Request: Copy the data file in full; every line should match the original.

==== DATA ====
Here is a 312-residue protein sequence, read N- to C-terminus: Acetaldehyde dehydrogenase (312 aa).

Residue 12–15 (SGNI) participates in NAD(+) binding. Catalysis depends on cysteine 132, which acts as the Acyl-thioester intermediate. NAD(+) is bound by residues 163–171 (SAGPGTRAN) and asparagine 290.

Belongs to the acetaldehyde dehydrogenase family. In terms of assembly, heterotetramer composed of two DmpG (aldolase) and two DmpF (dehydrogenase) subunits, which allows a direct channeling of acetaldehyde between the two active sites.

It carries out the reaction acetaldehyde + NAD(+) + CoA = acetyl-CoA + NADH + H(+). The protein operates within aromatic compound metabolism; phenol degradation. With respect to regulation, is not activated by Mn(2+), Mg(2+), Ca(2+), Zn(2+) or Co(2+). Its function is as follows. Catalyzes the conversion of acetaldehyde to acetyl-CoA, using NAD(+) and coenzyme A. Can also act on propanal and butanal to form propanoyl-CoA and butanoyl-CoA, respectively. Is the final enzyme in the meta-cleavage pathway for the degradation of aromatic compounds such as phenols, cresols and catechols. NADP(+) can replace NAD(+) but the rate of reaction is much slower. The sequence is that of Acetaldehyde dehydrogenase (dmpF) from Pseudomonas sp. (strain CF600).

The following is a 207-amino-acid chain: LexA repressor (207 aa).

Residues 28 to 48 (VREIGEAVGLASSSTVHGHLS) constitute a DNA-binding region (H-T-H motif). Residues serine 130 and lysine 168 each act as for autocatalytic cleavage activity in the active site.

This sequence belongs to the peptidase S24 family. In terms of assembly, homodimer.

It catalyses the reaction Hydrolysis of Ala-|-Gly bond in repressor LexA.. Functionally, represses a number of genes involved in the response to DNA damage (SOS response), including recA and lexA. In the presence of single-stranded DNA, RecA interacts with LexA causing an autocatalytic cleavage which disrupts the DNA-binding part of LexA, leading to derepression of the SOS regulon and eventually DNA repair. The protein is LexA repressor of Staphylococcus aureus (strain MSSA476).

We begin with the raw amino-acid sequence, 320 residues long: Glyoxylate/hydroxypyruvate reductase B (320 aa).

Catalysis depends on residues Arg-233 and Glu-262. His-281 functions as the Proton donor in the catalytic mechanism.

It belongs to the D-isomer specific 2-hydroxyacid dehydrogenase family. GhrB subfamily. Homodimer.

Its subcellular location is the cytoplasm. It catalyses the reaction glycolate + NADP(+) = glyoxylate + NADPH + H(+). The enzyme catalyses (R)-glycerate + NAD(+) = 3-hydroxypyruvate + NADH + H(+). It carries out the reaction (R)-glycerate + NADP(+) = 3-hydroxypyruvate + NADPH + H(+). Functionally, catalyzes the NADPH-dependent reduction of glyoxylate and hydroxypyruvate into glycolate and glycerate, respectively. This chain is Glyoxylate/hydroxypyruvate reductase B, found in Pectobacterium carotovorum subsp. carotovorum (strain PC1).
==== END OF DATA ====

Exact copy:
Here is a 312-residue protein sequence, read N- to C-terminus: Acetaldehyde dehydrogenase (312 aa).

Residue 12–15 (SGNI) participates in NAD(+) binding. Catalysis depends on cysteine 132, which acts as the Acyl-thioester intermediate. NAD(+) is bound by residues 163–171 (SAGPGTRAN) and asparagine 290.

Belongs to the acetaldehyde dehydrogenase family. In terms of assembly, heterotetramer composed of two DmpG (aldolase) and two DmpF (dehydrogenase) subunits, which allows a direct channeling of acetaldehyde between the two active sites.

It carries out the reaction acetaldehyde + NAD(+) + CoA = acetyl-CoA + NADH + H(+). The protein operates within aromatic compound metabolism; phenol degradation. With respect to regulation, is not activated by Mn(2+), Mg(2+), Ca(2+), Zn(2+) or Co(2+). Its function is as follows. Catalyzes the conversion of acetaldehyde to acetyl-CoA, using NAD(+) and coenzyme A. Can also act on propanal and butanal to form propanoyl-CoA and butanoyl-CoA, respectively. Is the final enzyme in the meta-cleavage pathway for the degradation of aromatic compounds such as phenols, cresols and catechols. NADP(+) can replace NAD(+) but the rate of reaction is much slower. The sequence is that of Acetaldehyde dehydrogenase (dmpF) from Pseudomonas sp. (strain CF600).

The following is a 207-amino-acid chain: LexA repressor (207 aa).

Residues 28 to 48 (VREIGEAVGLASSSTVHGHLS) constitute a DNA-binding region (H-T-H motif). Residues serine 130 and lysine 168 each act as for autocatalytic cleavage activity in the active site.

This sequence belongs to the peptidase S24 family. In terms of assembly, homodimer.

It catalyses the reaction Hydrolysis of Ala-|-Gly bond in repressor LexA.. Functionally, represses a number of genes involved in the response to DNA damage (SOS response), including recA and lexA. In the presence of single-stranded DNA, RecA interacts with LexA causing an autocatalytic cleavage which disrupts the DNA-binding part of LexA, leading to derepression of the SOS regulon and eventually DNA repair. The protein is LexA repressor of Staphylococcus aureus (strain MSSA476).

We begin with the raw amino-acid sequence, 320 residues long: Glyoxylate/hydroxypyruvate reductase B (320 aa).

Catalysis depends on residues Arg-233 and Glu-262. His-281 functions as the Proton donor in the catalytic mechanism.

It belongs to the D-isomer specific 2-hydroxyacid dehydrogenase family. GhrB subfamily. Homodimer.

Its subcellular location is the cytoplasm. It catalyses the reaction glycolate + NADP(+) = glyoxylate + NADPH + H(+). The enzyme catalyses (R)-glycerate + NAD(+) = 3-hydroxypyruvate + NADH + H(+). It carries out the reaction (R)-glycerate + NADP(+) = 3-hydroxypyruvate + NADPH + H(+). Functionally, catalyzes the NADPH-dependent reduction of glyoxylate and hydroxypyruvate into glycolate and glycerate, respectively. This chain is Glyoxylate/hydroxypyruvate reductase B, found in Pectobacterium carotovorum subsp. carotovorum (strain PC1).